With assembly language, each instruction can be written as a short word, called a mnemonic, followed by other things like numbers or other short words. The mnemonic is used so that the programmer does not have to remember the exact numbers in machine code needed to tell the computer to do something. Examples of mnemonics in assembly language include add, which adds data, and mov, which moves data from one place to another. Because 'mnemonic' is an uncommon word, the phrase instruction type or just instruction is sometimes used instead, often incorrectly. The words and numbers after the first word give more information about what to do. For instance, things following an add might be what two things to add together and the things following mov say what to move and where to put it.

For example, the machine code in the previous section (05 2A 00) can be written in assembly as:

 add ax,42

Assembly language also allows programmers to write the actual data the program uses in easier ways. Most assembly languages have support for easily making numbers and text. In machine code, each different type of number like positive, negative or decimal, would have to be manually converted into binary and text would have to be defined one letter at a time, as numbers.

Assembly language provides what is called an abstraction of machine code. When using assembly, programmers do not need to know the details of what numbers mean to the computer, the assembler figures that out instead. Assembly language actually still lets the programmer use all the features of the processor that they could with machine code. In this sense, assembly language has a very good, rare trait: it has the same ability to express things as the thing it is abstracting (machine code) while being much easier to use. Because of this, machine code is almost never used as a programming language.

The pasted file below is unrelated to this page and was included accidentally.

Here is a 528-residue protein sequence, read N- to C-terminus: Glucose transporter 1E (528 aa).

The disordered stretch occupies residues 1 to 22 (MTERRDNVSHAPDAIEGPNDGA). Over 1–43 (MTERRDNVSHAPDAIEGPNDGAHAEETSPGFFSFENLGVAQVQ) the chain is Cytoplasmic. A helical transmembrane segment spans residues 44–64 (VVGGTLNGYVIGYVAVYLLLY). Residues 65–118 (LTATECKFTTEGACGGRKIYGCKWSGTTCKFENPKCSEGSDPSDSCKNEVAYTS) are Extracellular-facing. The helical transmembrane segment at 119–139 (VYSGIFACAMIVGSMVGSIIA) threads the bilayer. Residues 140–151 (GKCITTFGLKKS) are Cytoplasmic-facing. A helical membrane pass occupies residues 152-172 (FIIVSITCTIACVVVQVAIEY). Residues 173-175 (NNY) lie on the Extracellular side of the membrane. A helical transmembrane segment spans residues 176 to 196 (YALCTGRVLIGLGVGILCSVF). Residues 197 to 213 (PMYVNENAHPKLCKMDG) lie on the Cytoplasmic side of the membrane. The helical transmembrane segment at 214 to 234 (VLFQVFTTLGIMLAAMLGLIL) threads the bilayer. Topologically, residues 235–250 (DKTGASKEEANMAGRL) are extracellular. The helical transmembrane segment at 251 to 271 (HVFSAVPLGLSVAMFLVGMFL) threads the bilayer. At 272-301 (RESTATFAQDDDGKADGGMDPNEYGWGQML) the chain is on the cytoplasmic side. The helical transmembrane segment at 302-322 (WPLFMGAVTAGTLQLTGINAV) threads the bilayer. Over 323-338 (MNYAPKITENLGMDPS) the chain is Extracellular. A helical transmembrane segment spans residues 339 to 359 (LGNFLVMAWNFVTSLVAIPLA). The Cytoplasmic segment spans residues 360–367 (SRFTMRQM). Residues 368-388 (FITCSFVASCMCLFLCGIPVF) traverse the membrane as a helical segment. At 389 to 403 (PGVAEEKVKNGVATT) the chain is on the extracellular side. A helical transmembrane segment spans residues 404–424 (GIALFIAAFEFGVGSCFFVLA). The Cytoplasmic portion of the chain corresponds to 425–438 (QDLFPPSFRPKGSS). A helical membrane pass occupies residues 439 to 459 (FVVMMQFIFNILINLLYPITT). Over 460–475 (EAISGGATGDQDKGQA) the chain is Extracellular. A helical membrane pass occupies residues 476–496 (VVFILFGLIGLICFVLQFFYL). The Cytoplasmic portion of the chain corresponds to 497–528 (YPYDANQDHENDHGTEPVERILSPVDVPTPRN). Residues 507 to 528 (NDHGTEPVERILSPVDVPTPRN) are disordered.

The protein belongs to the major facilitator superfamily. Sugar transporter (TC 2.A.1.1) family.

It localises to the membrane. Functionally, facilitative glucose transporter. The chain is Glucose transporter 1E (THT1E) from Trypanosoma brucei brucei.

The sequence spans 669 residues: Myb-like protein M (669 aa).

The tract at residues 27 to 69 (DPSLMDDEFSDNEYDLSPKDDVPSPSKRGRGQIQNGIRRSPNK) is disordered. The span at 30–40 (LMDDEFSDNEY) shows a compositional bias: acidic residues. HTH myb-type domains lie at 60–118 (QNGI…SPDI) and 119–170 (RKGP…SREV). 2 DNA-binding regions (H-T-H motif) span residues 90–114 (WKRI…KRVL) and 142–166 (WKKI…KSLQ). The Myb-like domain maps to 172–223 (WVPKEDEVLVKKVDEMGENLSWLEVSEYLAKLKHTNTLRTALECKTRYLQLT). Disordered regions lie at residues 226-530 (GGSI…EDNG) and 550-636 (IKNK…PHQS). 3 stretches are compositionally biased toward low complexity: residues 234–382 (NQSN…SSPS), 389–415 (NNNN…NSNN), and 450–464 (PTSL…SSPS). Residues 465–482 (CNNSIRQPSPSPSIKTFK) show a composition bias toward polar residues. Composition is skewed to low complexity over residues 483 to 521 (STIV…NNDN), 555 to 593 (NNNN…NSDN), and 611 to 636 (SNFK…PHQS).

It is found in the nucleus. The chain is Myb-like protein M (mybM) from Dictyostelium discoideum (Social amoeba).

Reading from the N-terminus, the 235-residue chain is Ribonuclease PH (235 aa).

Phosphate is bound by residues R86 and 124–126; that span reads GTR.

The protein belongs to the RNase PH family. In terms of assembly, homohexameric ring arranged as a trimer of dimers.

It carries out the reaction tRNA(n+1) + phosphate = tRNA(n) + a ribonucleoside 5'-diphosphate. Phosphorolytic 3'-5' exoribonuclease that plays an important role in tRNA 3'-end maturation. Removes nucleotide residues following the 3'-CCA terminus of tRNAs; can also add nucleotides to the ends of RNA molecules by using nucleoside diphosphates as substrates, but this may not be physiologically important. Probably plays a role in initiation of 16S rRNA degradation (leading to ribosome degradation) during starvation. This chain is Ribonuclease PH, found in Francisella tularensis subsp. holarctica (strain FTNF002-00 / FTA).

Disassembly and Debugging

When programs are finished, they have already been transformed into machine code so that the processor can actually run them. Sometimes, however, if the program has a bug (mistake) in it, programmers will want to be able to tell what each part of the machine code is doing. Disassemblers are programs that help programmers do that by transforming the machine code of the program back into assembly language, which is much easier to understand. Disassemblers, which turn machine code into assembly language, do the opposite of assemblers, which turn assembly language into machine code.

Computer Organization

An understanding of how computers are organized, how they seem to work at a very low level, is needed to understand how an assembly language program works. At the most simplistic level, computers have three main parts:

  1. main memory or RAM which holds data and instructions,
  2. a processor, which processes the data by executing the instructions, and
  3. input and output (sometimes shortened to I/O), which allow the computer to communicate with the outside world and store data outside of main memory so it can get the data back later.

Main Memory

In most computers, memory is divided up into bytes. Each byte contains 8 bits. Each byte in memory also has an address which is a number that says where the byte is in memory. The first byte in memory has an address of 0, the next one has an address of 1, and so on. Dividing memory into bytes makes it byte addressable because each byte gets a unique address. Addresses of byte memories cannot be used to refer to a single bit of a byte. A byte is the smallest piece of memory that can be addressed.